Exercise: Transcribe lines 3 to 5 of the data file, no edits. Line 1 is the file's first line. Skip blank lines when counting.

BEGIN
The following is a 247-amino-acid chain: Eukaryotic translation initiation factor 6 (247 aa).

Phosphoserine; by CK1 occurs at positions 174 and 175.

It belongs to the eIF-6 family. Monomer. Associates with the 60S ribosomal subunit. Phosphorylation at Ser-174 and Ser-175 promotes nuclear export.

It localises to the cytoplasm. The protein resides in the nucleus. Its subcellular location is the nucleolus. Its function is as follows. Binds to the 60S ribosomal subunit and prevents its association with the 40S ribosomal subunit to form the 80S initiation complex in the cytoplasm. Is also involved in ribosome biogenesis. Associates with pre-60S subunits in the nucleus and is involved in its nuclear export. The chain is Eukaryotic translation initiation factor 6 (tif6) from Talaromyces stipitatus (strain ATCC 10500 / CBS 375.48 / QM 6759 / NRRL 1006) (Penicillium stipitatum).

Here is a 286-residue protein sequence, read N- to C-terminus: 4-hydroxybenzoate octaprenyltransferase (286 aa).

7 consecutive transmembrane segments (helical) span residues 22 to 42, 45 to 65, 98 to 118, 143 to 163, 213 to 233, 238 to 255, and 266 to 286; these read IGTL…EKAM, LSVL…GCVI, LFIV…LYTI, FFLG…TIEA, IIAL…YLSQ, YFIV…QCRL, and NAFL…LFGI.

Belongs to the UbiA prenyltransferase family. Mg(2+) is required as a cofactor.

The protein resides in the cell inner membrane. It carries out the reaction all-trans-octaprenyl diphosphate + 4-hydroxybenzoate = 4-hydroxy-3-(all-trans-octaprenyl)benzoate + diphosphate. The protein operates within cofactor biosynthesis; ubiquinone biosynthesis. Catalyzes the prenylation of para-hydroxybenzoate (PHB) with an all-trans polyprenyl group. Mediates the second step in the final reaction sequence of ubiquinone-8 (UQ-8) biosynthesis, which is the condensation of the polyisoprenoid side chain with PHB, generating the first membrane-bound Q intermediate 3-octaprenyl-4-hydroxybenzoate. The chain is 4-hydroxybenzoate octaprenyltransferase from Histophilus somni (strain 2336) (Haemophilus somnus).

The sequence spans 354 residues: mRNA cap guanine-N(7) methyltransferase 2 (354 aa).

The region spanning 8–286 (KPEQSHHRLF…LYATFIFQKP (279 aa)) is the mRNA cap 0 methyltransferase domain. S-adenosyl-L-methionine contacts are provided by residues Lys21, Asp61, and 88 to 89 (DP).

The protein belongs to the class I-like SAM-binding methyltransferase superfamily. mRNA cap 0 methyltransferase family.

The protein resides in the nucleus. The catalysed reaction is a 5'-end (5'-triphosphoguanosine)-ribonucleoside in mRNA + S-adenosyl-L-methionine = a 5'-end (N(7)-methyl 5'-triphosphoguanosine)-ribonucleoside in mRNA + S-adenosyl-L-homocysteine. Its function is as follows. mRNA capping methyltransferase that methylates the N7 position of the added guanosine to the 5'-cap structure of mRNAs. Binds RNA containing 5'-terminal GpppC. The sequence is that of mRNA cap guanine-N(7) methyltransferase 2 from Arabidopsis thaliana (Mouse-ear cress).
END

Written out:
It belongs to the eIF-6 family. Monomer. Associates with the 60S ribosomal subunit. Phosphorylation at Ser-174 and Ser-175 promotes nuclear export.

It localises to the cytoplasm. The protein resides in the nucleus. Its subcellular location is the nucleolus. Its function is as follows. Binds to the 60S ribosomal subunit and prevents its association with the 40S ribosomal subunit to form the 80S initiation complex in the cytoplasm. Is also involved in ribosome biogenesis. Associates with pre-60S subunits in the nucleus and is involved in its nuclear export. The chain is Eukaryotic translation initiation factor 6 (tif6) from Talaromyces stipitatus (strain ATCC 10500 / CBS 375.48 / QM 6759 / NRRL 1006) (Penicillium stipitatum).

Here is a 286-residue protein sequence, read N- to C-terminus: 4-hydroxybenzoate octaprenyltransferase (286 aa).